Tropical Cyclone Eloise was nearing landfall over north-eastern Madagascar on January 19, 2021 when the Moderate Resolution Imaging Spectroradiometer (MODIS) on board NASA’s Aqua satellite acquired a true-color image of the storm. Shortly after this image was captured, Eloise crossed land just south of the town of Antalahala bearing maximum sustained winds of approximately 83.5 km/h (51 mph).
Although categorized as tropical storm at the time of landfall, Eloise is being called a “dangerous system” both for the heavy rain it carries and for its predicted behavior later in the week. According to the United Nations Office for the Coordination of Humanitarian Affairs (OCHA), the storm may generate heavy rains that may last for more than 24 hours and carries strong winds. These rains may generate floods and landslides.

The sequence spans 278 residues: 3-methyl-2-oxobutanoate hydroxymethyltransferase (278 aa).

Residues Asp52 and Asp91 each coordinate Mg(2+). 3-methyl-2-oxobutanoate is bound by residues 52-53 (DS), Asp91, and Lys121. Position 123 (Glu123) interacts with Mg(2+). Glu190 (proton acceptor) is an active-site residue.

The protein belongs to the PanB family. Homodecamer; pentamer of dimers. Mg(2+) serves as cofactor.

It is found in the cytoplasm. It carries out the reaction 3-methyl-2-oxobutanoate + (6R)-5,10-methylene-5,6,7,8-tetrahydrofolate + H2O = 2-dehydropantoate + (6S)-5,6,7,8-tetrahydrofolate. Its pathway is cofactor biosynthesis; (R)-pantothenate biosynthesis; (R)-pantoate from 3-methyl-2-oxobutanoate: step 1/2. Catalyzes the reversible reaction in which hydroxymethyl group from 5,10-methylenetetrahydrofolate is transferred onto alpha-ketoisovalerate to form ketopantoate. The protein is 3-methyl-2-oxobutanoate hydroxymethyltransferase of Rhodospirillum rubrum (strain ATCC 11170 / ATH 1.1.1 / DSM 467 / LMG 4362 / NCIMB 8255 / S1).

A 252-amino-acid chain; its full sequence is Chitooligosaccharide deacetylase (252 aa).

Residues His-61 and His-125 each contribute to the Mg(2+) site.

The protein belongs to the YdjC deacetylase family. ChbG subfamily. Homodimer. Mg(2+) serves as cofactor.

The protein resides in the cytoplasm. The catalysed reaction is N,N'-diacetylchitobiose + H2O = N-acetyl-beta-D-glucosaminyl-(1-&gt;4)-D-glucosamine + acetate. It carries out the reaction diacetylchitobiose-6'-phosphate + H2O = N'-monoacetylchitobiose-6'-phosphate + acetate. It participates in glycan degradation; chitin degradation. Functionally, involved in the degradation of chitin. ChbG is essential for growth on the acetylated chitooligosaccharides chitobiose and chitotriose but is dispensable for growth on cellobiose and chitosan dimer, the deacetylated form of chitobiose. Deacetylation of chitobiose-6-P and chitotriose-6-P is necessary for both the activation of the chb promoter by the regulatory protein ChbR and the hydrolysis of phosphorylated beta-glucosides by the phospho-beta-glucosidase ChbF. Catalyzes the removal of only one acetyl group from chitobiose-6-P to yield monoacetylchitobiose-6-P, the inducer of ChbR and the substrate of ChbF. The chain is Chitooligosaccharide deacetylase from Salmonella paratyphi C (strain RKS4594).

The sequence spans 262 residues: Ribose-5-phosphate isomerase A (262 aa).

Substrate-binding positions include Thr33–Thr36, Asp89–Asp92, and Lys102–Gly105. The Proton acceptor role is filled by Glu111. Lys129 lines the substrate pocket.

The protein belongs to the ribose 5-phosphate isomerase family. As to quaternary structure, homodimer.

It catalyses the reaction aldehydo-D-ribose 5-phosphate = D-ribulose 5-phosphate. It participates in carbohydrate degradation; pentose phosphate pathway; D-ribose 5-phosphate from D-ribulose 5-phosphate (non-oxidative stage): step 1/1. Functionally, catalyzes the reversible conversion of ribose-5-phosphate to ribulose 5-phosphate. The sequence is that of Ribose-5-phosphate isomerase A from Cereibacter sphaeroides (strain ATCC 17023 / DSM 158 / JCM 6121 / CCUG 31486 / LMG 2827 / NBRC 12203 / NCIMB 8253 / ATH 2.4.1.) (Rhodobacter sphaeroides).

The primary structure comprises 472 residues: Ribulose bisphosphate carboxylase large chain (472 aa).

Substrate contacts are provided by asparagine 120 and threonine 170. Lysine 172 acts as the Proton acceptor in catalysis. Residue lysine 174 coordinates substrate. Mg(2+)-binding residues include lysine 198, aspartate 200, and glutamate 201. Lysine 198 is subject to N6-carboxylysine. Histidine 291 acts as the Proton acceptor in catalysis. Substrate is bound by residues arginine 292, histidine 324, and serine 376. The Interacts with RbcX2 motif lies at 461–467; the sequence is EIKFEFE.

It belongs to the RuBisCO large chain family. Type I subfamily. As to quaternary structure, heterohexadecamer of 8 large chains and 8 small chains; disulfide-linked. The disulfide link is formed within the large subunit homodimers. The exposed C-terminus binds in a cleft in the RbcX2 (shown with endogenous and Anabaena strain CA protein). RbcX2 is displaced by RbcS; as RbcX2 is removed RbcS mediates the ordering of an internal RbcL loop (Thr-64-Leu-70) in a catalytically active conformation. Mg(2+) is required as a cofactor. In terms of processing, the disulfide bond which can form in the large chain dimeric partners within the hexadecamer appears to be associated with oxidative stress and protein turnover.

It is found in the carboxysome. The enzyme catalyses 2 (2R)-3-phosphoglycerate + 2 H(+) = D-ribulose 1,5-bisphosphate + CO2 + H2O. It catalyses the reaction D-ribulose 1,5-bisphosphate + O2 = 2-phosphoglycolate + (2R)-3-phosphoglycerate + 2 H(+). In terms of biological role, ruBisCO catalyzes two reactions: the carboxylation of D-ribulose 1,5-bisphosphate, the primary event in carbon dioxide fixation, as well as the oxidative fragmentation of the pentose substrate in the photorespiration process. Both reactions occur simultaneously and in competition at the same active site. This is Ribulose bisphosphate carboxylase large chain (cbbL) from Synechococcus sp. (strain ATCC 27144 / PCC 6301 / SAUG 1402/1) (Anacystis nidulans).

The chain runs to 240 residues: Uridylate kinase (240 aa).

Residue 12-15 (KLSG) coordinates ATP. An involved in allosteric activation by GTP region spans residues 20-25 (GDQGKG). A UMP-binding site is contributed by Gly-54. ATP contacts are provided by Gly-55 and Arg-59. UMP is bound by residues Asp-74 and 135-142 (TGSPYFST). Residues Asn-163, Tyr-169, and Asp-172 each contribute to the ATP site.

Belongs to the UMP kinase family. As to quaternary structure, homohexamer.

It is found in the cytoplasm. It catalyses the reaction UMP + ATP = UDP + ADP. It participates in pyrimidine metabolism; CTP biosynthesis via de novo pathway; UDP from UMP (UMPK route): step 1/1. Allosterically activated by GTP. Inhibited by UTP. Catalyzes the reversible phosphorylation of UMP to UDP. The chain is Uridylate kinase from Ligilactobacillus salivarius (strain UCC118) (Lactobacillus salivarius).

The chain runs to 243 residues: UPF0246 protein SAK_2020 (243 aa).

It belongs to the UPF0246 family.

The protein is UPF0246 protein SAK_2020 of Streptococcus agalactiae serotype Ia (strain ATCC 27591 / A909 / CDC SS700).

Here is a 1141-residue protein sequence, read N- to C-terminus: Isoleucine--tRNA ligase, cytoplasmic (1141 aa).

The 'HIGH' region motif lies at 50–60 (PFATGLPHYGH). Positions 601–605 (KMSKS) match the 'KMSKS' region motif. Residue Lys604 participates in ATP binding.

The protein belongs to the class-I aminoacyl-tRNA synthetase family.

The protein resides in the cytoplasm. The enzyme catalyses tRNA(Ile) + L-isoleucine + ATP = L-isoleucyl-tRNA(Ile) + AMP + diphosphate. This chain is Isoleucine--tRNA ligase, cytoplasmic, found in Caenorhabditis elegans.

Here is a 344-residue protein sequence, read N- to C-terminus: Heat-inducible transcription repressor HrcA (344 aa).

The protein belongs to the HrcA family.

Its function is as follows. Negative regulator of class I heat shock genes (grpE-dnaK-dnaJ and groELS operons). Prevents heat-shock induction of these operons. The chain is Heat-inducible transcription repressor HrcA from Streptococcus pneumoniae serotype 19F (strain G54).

After landfall, Tropical Cyclone Eloise has continued weaken as it continues across Madagascar traveling towards the southeast. It is expected to re-emerge over the Mozambique Channel on January 21, where it will likely restrengthen before striking southern Mozambique on January 23. The Joint Typhoon Warning Center (JTWC) forecasts wind speeds of about 92 mph (148 km/h) before landfall are likely. This would make Eloise a strong Category 1 storm on the Saffir-Simpson Hurricane Wind Scale at that time.